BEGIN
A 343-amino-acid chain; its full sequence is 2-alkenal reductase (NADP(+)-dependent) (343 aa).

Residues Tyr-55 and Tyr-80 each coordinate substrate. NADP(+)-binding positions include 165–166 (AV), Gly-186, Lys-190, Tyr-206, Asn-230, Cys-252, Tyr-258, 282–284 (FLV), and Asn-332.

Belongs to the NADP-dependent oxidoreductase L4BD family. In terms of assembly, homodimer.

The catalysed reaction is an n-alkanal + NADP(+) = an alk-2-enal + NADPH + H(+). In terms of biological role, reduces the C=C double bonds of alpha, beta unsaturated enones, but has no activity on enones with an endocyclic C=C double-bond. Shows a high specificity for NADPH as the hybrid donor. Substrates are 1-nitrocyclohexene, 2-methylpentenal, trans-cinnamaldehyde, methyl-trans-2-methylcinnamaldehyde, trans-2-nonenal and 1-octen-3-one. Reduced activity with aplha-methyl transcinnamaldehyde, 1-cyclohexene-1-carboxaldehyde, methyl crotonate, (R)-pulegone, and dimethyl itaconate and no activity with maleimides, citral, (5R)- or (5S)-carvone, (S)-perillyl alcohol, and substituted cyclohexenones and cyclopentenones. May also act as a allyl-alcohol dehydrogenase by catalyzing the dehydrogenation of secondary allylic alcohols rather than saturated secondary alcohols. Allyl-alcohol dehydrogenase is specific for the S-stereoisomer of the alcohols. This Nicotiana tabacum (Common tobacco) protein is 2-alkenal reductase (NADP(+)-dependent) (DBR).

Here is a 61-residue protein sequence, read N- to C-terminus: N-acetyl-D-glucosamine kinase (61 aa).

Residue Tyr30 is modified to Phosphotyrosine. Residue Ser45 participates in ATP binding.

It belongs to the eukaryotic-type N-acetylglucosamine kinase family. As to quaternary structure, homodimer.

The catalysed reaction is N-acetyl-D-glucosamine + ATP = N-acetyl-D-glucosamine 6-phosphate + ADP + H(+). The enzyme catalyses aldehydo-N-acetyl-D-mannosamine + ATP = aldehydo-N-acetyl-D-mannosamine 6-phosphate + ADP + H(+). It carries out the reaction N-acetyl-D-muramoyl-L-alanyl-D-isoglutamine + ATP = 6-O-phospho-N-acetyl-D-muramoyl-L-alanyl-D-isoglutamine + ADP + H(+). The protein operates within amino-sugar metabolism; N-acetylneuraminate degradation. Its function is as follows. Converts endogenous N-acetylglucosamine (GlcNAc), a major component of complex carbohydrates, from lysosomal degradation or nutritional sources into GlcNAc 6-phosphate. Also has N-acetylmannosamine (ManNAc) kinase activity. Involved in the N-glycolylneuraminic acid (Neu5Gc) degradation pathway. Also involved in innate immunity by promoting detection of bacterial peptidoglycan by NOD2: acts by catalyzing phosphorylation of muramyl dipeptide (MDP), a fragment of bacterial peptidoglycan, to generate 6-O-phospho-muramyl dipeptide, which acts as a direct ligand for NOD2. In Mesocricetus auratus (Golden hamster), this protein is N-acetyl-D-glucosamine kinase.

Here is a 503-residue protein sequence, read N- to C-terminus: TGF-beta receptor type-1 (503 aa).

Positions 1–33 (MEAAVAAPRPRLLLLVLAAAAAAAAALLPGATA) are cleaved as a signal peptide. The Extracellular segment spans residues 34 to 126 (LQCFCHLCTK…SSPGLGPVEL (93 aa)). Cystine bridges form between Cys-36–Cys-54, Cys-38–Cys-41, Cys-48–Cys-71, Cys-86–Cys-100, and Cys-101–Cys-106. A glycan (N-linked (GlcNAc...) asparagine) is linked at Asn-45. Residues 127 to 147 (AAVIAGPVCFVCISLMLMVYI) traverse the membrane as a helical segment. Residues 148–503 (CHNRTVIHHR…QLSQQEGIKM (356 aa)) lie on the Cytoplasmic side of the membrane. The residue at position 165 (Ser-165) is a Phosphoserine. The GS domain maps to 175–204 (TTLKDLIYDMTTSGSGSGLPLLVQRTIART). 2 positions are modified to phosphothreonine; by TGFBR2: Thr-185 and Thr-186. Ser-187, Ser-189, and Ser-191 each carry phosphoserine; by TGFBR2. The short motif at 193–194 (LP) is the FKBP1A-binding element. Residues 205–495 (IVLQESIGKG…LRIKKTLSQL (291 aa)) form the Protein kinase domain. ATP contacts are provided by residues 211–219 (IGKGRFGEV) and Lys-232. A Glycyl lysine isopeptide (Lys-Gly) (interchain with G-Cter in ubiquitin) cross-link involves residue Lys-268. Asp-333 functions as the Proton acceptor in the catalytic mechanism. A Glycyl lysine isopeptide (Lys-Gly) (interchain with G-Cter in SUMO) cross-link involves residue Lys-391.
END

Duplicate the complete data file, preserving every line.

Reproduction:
A 343-amino-acid chain; its full sequence is 2-alkenal reductase (NADP(+)-dependent) (343 aa).

Residues Tyr-55 and Tyr-80 each coordinate substrate. NADP(+)-binding positions include 165–166 (AV), Gly-186, Lys-190, Tyr-206, Asn-230, Cys-252, Tyr-258, 282–284 (FLV), and Asn-332.

Belongs to the NADP-dependent oxidoreductase L4BD family. In terms of assembly, homodimer.

The catalysed reaction is an n-alkanal + NADP(+) = an alk-2-enal + NADPH + H(+). In terms of biological role, reduces the C=C double bonds of alpha, beta unsaturated enones, but has no activity on enones with an endocyclic C=C double-bond. Shows a high specificity for NADPH as the hybrid donor. Substrates are 1-nitrocyclohexene, 2-methylpentenal, trans-cinnamaldehyde, methyl-trans-2-methylcinnamaldehyde, trans-2-nonenal and 1-octen-3-one. Reduced activity with aplha-methyl transcinnamaldehyde, 1-cyclohexene-1-carboxaldehyde, methyl crotonate, (R)-pulegone, and dimethyl itaconate and no activity with maleimides, citral, (5R)- or (5S)-carvone, (S)-perillyl alcohol, and substituted cyclohexenones and cyclopentenones. May also act as a allyl-alcohol dehydrogenase by catalyzing the dehydrogenation of secondary allylic alcohols rather than saturated secondary alcohols. Allyl-alcohol dehydrogenase is specific for the S-stereoisomer of the alcohols. This Nicotiana tabacum (Common tobacco) protein is 2-alkenal reductase (NADP(+)-dependent) (DBR).

Here is a 61-residue protein sequence, read N- to C-terminus: N-acetyl-D-glucosamine kinase (61 aa).

Residue Tyr30 is modified to Phosphotyrosine. Residue Ser45 participates in ATP binding.

It belongs to the eukaryotic-type N-acetylglucosamine kinase family. As to quaternary structure, homodimer.

The catalysed reaction is N-acetyl-D-glucosamine + ATP = N-acetyl-D-glucosamine 6-phosphate + ADP + H(+). The enzyme catalyses aldehydo-N-acetyl-D-mannosamine + ATP = aldehydo-N-acetyl-D-mannosamine 6-phosphate + ADP + H(+). It carries out the reaction N-acetyl-D-muramoyl-L-alanyl-D-isoglutamine + ATP = 6-O-phospho-N-acetyl-D-muramoyl-L-alanyl-D-isoglutamine + ADP + H(+). The protein operates within amino-sugar metabolism; N-acetylneuraminate degradation. Its function is as follows. Converts endogenous N-acetylglucosamine (GlcNAc), a major component of complex carbohydrates, from lysosomal degradation or nutritional sources into GlcNAc 6-phosphate. Also has N-acetylmannosamine (ManNAc) kinase activity. Involved in the N-glycolylneuraminic acid (Neu5Gc) degradation pathway. Also involved in innate immunity by promoting detection of bacterial peptidoglycan by NOD2: acts by catalyzing phosphorylation of muramyl dipeptide (MDP), a fragment of bacterial peptidoglycan, to generate 6-O-phospho-muramyl dipeptide, which acts as a direct ligand for NOD2. In Mesocricetus auratus (Golden hamster), this protein is N-acetyl-D-glucosamine kinase.

Here is a 503-residue protein sequence, read N- to C-terminus: TGF-beta receptor type-1 (503 aa).

Positions 1–33 (MEAAVAAPRPRLLLLVLAAAAAAAAALLPGATA) are cleaved as a signal peptide. The Extracellular segment spans residues 34 to 126 (LQCFCHLCTK…SSPGLGPVEL (93 aa)). Cystine bridges form between Cys-36–Cys-54, Cys-38–Cys-41, Cys-48–Cys-71, Cys-86–Cys-100, and Cys-101–Cys-106. A glycan (N-linked (GlcNAc...) asparagine) is linked at Asn-45. Residues 127 to 147 (AAVIAGPVCFVCISLMLMVYI) traverse the membrane as a helical segment. Residues 148–503 (CHNRTVIHHR…QLSQQEGIKM (356 aa)) lie on the Cytoplasmic side of the membrane. The residue at position 165 (Ser-165) is a Phosphoserine. The GS domain maps to 175–204 (TTLKDLIYDMTTSGSGSGLPLLVQRTIART). 2 positions are modified to phosphothreonine; by TGFBR2: Thr-185 and Thr-186. Ser-187, Ser-189, and Ser-191 each carry phosphoserine; by TGFBR2. The short motif at 193–194 (LP) is the FKBP1A-binding element. Residues 205–495 (IVLQESIGKG…LRIKKTLSQL (291 aa)) form the Protein kinase domain. ATP contacts are provided by residues 211–219 (IGKGRFGEV) and Lys-232. A Glycyl lysine isopeptide (Lys-Gly) (interchain with G-Cter in ubiquitin) cross-link involves residue Lys-268. Asp-333 functions as the Proton acceptor in the catalytic mechanism. A Glycyl lysine isopeptide (Lys-Gly) (interchain with G-Cter in SUMO) cross-link involves residue Lys-391.